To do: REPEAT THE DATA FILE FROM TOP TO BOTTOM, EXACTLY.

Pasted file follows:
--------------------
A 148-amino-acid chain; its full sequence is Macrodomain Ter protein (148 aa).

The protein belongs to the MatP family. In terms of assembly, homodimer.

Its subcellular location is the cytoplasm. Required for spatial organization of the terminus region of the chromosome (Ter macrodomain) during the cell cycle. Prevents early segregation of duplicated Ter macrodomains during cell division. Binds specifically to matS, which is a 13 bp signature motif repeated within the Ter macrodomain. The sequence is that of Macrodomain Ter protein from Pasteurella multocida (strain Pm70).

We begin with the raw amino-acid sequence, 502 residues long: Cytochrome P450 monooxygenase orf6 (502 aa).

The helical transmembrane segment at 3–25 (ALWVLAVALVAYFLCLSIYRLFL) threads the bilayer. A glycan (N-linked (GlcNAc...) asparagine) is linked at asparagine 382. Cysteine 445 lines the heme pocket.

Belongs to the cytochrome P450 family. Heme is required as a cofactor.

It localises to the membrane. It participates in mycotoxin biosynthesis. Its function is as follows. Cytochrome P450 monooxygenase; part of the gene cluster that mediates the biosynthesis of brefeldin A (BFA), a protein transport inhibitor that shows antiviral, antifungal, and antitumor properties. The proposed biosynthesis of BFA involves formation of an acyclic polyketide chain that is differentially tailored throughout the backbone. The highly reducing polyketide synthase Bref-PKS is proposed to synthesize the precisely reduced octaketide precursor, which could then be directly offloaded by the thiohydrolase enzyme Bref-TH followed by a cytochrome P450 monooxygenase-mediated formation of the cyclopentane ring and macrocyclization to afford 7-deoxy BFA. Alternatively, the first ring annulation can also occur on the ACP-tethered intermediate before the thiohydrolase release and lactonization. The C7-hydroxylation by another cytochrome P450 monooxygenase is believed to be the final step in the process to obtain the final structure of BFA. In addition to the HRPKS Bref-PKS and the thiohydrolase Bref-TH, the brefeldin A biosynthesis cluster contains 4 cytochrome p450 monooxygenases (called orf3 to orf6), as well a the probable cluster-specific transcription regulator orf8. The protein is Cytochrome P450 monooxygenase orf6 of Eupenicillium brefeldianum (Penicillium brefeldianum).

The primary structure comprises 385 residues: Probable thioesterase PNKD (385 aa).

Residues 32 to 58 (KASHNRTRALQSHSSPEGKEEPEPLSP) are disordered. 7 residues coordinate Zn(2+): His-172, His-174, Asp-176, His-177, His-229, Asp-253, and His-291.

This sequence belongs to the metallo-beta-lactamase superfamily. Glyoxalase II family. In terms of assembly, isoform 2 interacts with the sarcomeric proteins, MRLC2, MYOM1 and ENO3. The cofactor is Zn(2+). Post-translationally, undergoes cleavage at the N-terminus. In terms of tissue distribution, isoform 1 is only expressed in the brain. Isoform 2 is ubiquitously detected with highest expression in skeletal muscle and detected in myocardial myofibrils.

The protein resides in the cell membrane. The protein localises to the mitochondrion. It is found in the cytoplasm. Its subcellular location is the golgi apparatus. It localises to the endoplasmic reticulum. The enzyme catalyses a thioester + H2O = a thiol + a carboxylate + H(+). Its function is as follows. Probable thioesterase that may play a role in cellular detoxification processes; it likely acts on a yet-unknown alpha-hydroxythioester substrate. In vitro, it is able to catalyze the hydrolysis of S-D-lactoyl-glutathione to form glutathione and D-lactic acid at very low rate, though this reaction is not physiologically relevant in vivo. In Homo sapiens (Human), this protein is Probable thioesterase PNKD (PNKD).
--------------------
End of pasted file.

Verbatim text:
A 148-amino-acid chain; its full sequence is Macrodomain Ter protein (148 aa).

The protein belongs to the MatP family. In terms of assembly, homodimer.

Its subcellular location is the cytoplasm. Required for spatial organization of the terminus region of the chromosome (Ter macrodomain) during the cell cycle. Prevents early segregation of duplicated Ter macrodomains during cell division. Binds specifically to matS, which is a 13 bp signature motif repeated within the Ter macrodomain. The sequence is that of Macrodomain Ter protein from Pasteurella multocida (strain Pm70).

We begin with the raw amino-acid sequence, 502 residues long: Cytochrome P450 monooxygenase orf6 (502 aa).

The helical transmembrane segment at 3–25 (ALWVLAVALVAYFLCLSIYRLFL) threads the bilayer. A glycan (N-linked (GlcNAc...) asparagine) is linked at asparagine 382. Cysteine 445 lines the heme pocket.

Belongs to the cytochrome P450 family. Heme is required as a cofactor.

It localises to the membrane. It participates in mycotoxin biosynthesis. Its function is as follows. Cytochrome P450 monooxygenase; part of the gene cluster that mediates the biosynthesis of brefeldin A (BFA), a protein transport inhibitor that shows antiviral, antifungal, and antitumor properties. The proposed biosynthesis of BFA involves formation of an acyclic polyketide chain that is differentially tailored throughout the backbone. The highly reducing polyketide synthase Bref-PKS is proposed to synthesize the precisely reduced octaketide precursor, which could then be directly offloaded by the thiohydrolase enzyme Bref-TH followed by a cytochrome P450 monooxygenase-mediated formation of the cyclopentane ring and macrocyclization to afford 7-deoxy BFA. Alternatively, the first ring annulation can also occur on the ACP-tethered intermediate before the thiohydrolase release and lactonization. The C7-hydroxylation by another cytochrome P450 monooxygenase is believed to be the final step in the process to obtain the final structure of BFA. In addition to the HRPKS Bref-PKS and the thiohydrolase Bref-TH, the brefeldin A biosynthesis cluster contains 4 cytochrome p450 monooxygenases (called orf3 to orf6), as well a the probable cluster-specific transcription regulator orf8. The protein is Cytochrome P450 monooxygenase orf6 of Eupenicillium brefeldianum (Penicillium brefeldianum).

The primary structure comprises 385 residues: Probable thioesterase PNKD (385 aa).

Residues 32 to 58 (KASHNRTRALQSHSSPEGKEEPEPLSP) are disordered. 7 residues coordinate Zn(2+): His-172, His-174, Asp-176, His-177, His-229, Asp-253, and His-291.

This sequence belongs to the metallo-beta-lactamase superfamily. Glyoxalase II family. In terms of assembly, isoform 2 interacts with the sarcomeric proteins, MRLC2, MYOM1 and ENO3. The cofactor is Zn(2+). Post-translationally, undergoes cleavage at the N-terminus. In terms of tissue distribution, isoform 1 is only expressed in the brain. Isoform 2 is ubiquitously detected with highest expression in skeletal muscle and detected in myocardial myofibrils.

The protein resides in the cell membrane. The protein localises to the mitochondrion. It is found in the cytoplasm. Its subcellular location is the golgi apparatus. It localises to the endoplasmic reticulum. The enzyme catalyses a thioester + H2O = a thiol + a carboxylate + H(+). Its function is as follows. Probable thioesterase that may play a role in cellular detoxification processes; it likely acts on a yet-unknown alpha-hydroxythioester substrate. In vitro, it is able to catalyze the hydrolysis of S-D-lactoyl-glutathione to form glutathione and D-lactic acid at very low rate, though this reaction is not physiologically relevant in vivo. In Homo sapiens (Human), this protein is Probable thioesterase PNKD (PNKD).